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This page allows you to see in one place the talk pages associated with the commentary pages for the reading assignment for this Doctrine & Covenants Gospel Doctrine lesson. Click on the heading to go to a specific page. Click the edit links below to edit text on any page.
Plurality of gods
One way to read the uncertainty about the plurality of gods expressed in v. 28 (which, if interpreted as simply uncertainty about the number of gods, seems to be resolved in v. 30) is to interpret the uncertainty as being not so much about whether there is strictly one God personage, but the way in which God is one to us. For example, maybe the verse is suggesting it is not entirely clear how God the Father and God the Son are distinct personages but one God. Or the verse may be referring to a limited understaind about how there are many gods besides the God of this world, but they are not God to us in the sense that we have to subject ourselves to their will like we do the one God of this world.... --RobertC 14:49, 4 Dec 2005 (UTC)
Mike, this is a really good question (about verse 6). I'd like to take some time to develop something in response to it in the commentary, but may not have time until Friday or so. Keep an eye. Others: how might you answer this? --Joe Spencer 19:39, 20 June 2007 (CEST)
- Here's a first reaction to these questions (and only a first reaction! of course I'll be thinking about these questions much more...):
- v. 6: "If" raises the discussion to a level of theology, or typology as Joe might prefer (that is, I'm thinking theology as simply more of a transcendent and figurative level...). Some things may have happened, some things may happen in the future, and some things may not ever happen--that's not the point. Rather, the point is to call up the experiences Joseph has just had into a higher level of discussion, harking back to the whole point of creation in the first place, a way to reorient and thus retranslate and reinterpret (even recreate, in a sense, though a very important sense...) all that has just befallen Joseph (and, typologically, may befall us...).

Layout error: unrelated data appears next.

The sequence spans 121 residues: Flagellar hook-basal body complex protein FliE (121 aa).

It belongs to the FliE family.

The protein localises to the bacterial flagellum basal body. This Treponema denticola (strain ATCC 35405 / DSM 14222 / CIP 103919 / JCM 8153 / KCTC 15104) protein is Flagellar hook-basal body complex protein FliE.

- v. 7: I think "the heavens gather blackness" is a fascinating phrase. Job 3:5 might be a good place to start for thinking about the scriptural connotations of black clouds (and I think there are other very important and fascinating thematic and linguistic relations between this D&C passage and the book of Job more generally...).
- v. 8: I've always thought "their" in "their bounds are set" is harking back to "them all" (v. 8) and "these things" (at the end of v. 7)--that is, the list of "if's" given in the previous verses. Interesting possibility to think about though, "their" referring to the men of the priesthood. The ambiguity, it seems, gives us occassion to think about the relation between men of the priesthood and way in which these experiences and the bearers of the priesthood, and the sense in which the priesthood takes on meaning in the presence of such experiences (or the possibility of such experiences...).
- --RobertC 21:30, 20 June 2007 (CEST)
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